Thousands of people marched through Manhattan and several other cities in the United States on Saturday, demanding President Donald Trump to release his tax returns. Protesters took to th.
Organisers of "Tax March" are planning events in more than 150 cities, including New York, Washington and Los Angeles, as well as cities in Europe, Japan and New Zealand.
Trump was the first major-party nominee in more than 40 years not to release his tax returns and he reneged on a campaign commitment to release them. In West Palm Beach, some of those marching said they'd taken part in protests nearly every weekend since Trump was sworn in.
A resident at Cotton's town hall Monday said that Trump's tax returns would expose his overseas interests - a hint at the central role Trump's tax returns have taken in the continuing investigations into Russia's meddling with U.S. elections. Trump has said that Americans "don't care at all" about his tax returns, but polls - including an ABC News/Washington Post story from January - show that 74% of Americans say he should release them.
Tuesday is the deadline for taxpayers to file returns.
The demonstrations, organised by a loose coalition of labour and left-leaning groups with various economic agendas, are meant to focus on Trump's refusal to disclose his tax-paying history, something his predecessors in the White House have done for more than 40 years.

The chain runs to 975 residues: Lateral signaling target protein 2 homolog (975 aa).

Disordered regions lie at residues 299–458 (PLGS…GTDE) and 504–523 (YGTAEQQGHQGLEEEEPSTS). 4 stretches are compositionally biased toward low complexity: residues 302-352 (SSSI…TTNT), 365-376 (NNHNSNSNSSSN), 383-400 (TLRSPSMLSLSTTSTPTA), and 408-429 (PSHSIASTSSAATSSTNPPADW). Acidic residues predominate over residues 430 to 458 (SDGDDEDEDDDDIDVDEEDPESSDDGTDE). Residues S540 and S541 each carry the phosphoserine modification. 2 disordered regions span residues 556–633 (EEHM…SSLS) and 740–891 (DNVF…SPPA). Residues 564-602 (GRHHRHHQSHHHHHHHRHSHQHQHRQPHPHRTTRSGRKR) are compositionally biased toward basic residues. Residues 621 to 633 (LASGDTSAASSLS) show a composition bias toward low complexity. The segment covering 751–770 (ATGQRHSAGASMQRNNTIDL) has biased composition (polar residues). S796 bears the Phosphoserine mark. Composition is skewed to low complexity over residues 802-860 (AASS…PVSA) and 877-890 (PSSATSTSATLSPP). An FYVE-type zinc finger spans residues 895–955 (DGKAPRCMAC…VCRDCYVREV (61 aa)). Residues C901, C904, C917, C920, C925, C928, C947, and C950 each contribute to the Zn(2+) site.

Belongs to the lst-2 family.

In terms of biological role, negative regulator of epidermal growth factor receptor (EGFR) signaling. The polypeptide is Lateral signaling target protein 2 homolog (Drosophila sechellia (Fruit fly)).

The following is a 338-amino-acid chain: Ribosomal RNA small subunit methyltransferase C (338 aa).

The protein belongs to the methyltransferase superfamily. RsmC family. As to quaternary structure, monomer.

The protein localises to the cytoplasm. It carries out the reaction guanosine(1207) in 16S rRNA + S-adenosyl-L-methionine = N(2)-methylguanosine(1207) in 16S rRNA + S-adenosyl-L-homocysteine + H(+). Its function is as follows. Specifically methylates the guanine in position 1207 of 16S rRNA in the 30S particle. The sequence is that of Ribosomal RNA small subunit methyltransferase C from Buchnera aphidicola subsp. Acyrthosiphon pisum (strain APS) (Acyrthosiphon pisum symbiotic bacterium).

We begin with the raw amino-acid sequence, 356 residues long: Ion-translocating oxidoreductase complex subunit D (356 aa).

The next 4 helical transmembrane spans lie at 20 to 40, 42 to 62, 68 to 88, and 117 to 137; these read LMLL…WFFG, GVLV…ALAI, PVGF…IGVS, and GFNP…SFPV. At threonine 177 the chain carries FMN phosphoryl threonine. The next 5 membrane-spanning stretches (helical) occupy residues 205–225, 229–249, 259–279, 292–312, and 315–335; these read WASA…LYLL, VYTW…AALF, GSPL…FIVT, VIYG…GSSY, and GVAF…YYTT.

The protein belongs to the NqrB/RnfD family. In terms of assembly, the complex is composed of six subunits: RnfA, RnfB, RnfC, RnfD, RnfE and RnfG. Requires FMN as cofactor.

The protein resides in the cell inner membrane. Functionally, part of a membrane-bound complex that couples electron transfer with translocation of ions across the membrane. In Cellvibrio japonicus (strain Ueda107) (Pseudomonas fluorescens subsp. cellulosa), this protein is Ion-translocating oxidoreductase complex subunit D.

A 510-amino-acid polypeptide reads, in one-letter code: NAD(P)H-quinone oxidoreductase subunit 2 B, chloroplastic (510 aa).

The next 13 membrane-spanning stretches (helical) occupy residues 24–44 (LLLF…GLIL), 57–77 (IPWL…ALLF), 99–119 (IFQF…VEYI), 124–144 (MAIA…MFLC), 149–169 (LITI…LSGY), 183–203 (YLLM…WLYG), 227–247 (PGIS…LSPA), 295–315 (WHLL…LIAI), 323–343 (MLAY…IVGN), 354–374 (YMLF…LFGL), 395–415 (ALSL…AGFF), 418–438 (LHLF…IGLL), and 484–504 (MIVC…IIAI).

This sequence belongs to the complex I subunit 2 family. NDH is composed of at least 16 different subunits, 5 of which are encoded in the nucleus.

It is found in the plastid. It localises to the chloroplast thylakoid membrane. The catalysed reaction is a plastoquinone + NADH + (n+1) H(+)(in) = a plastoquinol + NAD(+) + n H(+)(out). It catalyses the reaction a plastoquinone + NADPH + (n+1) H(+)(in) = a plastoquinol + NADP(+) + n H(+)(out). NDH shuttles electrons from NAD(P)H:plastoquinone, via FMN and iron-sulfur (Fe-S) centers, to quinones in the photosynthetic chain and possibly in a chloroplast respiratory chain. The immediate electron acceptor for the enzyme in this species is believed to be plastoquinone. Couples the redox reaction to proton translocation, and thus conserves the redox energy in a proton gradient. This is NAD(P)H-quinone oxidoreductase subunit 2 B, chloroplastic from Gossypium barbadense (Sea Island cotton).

People march demanding President Donald Trump release his tax returns, in NY, U.S., April 15, 2017.
But 71-year-old Ilene Singh says he's wrong.
Retired teacher Mike Mannshardt of Pittsboro says he believes the documents may show that Trump is indebted and beholden to Russian or other unfriendly foreign interests.
The rallies were largely peaceful but in Berkeley, California, police arrested 13 people at unrelated gatherings in a park after fistfights broke out between pro- and anti-Trump factions.
The protesters then marched along Pennsylvania Avenue towards the White House, shouting "shame" as they passed by the Trump International Hotel.
But Randall Pitre, of San Dimas, California, said the issue is transparency, adding that nobody knows if it's a big deal "because we don't know what he's hiding".
"I'm wondering if you'll take the initiative to have him release those returns so we can see what kinds of connections he has with different countries around the world", one attendee asked.
The comments com after American TV channel MSNBC revealed it had seen a tax return summary for the billionaire tycoon for 2005.